i don't claim or pretend to be remotely up to speed, but even what was around when i *was* is enough to keep one going!

Sergey Petrushanko: I also have the questions from Mikayel Abazyan.

Mikayel Abazyan: We all know that the Peter Hammill Music is very different in its nature. There are no such things in your works like definite forms, styles, structures and ideas - everything may vary either within a scope of a given album or the whole back catalogue. Same approach can be found in your co-operative activities such as composing, producing, singing or playing for other (non-VdGG) musicians. Here we can find, so to say, explicit participations like sessions for Ayuo Takahashi, David Cross, Random Hold, Robert Fripp among others, as well as more concealed ones, e.g. your appearances on albums of Peter Gabriel, Miguel Bose, Herbert Gronemeyer, Moondog. Finally, there is a list of almost unrecognizable contributions of yours, like those with Christian Demand, Islo Mob, Crazy House, Echo City and recently released album of David Rhodes. As we see, this music is also very, very different. What is the main criteria when you are making your decision to or not to appear as a guest performer on other musicians' records? Is it just about fun/challenge/interest in those works or there is something more? Have you rejected any projects offered to you? Anything new in the prospects?

Peter Hammill: it's usually the fun/challenge/interest thing that gets me. and i particularly like to do things which require only a day or so's commitment from me and then others can go away and work on it, use it or not....

i'd rather not do things which fall within my normal working remit, so yes, i do pass on quite a lot of projects which are offered me.

i've done a couple of things in the last two years or so which still haven't seen the light of day. and they may or may not do so in the future, but until they do they remain just...work in progress.

Mikayel Abazyan: Some musicians do not like to play their records after the latters are finalized, and vice versa - others like to play their new works often as well as to run retrospective listening. Knowing your attitude to your works, similar to father-to-child one, let me ask whether your albums (after they are released) are played at home by you or family members or not? If yes - how often and is there a kind of distribution law?

Peter Hammill: once they're done i don't tend to play them as i know them so intimately.

my family, on the other hand, only play them *when* they're done as they want to hear the finished thing as opposed to work in progress with the father going "oh but it'll be like this...."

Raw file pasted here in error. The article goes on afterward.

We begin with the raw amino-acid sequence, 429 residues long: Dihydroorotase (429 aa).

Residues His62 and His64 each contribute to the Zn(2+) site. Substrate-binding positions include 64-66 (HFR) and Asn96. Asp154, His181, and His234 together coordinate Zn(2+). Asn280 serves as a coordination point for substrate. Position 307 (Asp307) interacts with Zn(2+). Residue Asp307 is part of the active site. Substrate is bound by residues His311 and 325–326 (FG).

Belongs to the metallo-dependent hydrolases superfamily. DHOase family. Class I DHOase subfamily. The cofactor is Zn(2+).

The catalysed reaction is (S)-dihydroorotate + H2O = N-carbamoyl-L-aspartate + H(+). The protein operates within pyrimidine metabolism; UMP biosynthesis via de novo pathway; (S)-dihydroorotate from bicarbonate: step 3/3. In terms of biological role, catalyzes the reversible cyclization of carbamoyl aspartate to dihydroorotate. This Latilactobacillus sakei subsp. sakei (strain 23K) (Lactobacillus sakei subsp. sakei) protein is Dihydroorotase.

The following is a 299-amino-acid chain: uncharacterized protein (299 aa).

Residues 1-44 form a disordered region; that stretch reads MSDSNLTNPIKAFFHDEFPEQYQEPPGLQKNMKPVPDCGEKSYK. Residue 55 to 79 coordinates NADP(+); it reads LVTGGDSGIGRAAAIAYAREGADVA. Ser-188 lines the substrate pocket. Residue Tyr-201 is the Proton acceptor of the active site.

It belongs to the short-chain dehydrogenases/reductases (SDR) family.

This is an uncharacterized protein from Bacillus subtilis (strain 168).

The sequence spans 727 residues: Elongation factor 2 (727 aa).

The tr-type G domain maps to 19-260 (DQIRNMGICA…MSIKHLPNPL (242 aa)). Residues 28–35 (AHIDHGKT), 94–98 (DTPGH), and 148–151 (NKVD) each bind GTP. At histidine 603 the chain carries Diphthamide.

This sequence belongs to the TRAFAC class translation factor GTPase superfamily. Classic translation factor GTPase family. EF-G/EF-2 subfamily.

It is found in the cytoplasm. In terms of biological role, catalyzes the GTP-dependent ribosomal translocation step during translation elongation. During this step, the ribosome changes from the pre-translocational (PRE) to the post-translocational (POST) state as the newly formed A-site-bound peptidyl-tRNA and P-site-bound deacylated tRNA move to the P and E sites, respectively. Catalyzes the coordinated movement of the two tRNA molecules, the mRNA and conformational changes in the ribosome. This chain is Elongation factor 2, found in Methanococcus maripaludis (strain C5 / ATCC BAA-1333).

Mikayel Abazyan: You know that different performers all over the world play PH/ VdGG tunes, and even include them into their records, Marc Almond, Tatti Lille, Dean Carter, and Parallel Or 90 Degrees being among others. Given that you are listening mostly to the classical music of different styles, and also that your usual working process includes lots of improvisations on either guitar or piano, have you ever happened to accidentally find yourself playing tunes of other musicians? What would you feel if somehow you looked into the distant future and found that there is an album of PH playing original covers of the songs of other musicians (in the manner of the recent Peter Gabriel's album)? Back in 90-s you used to deny the possibility of VdGG forming back together, but then life led us to the reunion, and now we have such luck of living in parallel with actively working VdGG, of buying new VdGG works and witnessing world premieres of the new songs. So would such revelation of a "Covers played by PH" album come as a shock to you today or it is quite a possible perspective?

Peter Hammill: i hope that i've still got other and more original things to do than a covers album.

Mikayel Abazyan: It became popular to associate calendar dates with the same dd/mm/yy numbers with something special (popular, money-bringing, etc.). For example, the new Seven Wonders announced on 07/07/07, Olympic Games started on 08/08/08, the release of Beatles Remasters on 09/09/09... Sober mind says: "November 11, 2011 will be an ordinary day, same as November 10 or November 12". However, to all of the pHans this date possesses some magical aspect as well. I anticipate that you do not assign any special property to 11/11/11, but do you have similar feeling of that day being, you know, special for you?

Peter Hammill: i hadn't thought about about it but oh dear i might have to now ;-)

Sergey Petrushanko: That's all. Thank you and sorry for the long list of questions!

Peter Hammill: my pleasure sergey (and mikayel), happy translation!


Russian version is here.